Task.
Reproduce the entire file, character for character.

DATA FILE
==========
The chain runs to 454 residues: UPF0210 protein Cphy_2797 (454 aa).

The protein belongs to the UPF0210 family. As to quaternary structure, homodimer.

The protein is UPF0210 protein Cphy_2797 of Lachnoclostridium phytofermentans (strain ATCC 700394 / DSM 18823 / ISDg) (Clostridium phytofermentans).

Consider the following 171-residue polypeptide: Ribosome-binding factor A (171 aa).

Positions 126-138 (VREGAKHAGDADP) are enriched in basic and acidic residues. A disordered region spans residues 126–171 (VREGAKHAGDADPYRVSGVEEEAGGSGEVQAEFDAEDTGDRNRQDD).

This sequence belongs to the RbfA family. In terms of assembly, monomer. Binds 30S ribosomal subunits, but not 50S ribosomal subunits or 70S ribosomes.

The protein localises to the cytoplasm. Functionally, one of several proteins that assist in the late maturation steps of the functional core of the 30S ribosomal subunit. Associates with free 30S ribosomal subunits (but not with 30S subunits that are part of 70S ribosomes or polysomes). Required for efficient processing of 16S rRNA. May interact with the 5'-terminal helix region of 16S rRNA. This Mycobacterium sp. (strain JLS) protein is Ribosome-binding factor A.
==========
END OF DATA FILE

The chain runs to 454 residues: UPF0210 protein Cphy_2797 (454 aa).

The protein belongs to the UPF0210 family. As to quaternary structure, homodimer.

The protein is UPF0210 protein Cphy_2797 of Lachnoclostridium phytofermentans (strain ATCC 700394 / DSM 18823 / ISDg) (Clostridium phytofermentans).

Consider the following 171-residue polypeptide: Ribosome-binding factor A (171 aa).

Positions 126-138 (VREGAKHAGDADP) are enriched in basic and acidic residues. A disordered region spans residues 126–171 (VREGAKHAGDADPYRVSGVEEEAGGSGEVQAEFDAEDTGDRNRQDD).

This sequence belongs to the RbfA family. In terms of assembly, monomer. Binds 30S ribosomal subunits, but not 50S ribosomal subunits or 70S ribosomes.

The protein localises to the cytoplasm. Functionally, one of several proteins that assist in the late maturation steps of the functional core of the 30S ribosomal subunit. Associates with free 30S ribosomal subunits (but not with 30S subunits that are part of 70S ribosomes or polysomes). Required for efficient processing of 16S rRNA. May interact with the 5'-terminal helix region of 16S rRNA. This Mycobacterium sp. (strain JLS) protein is Ribosome-binding factor A.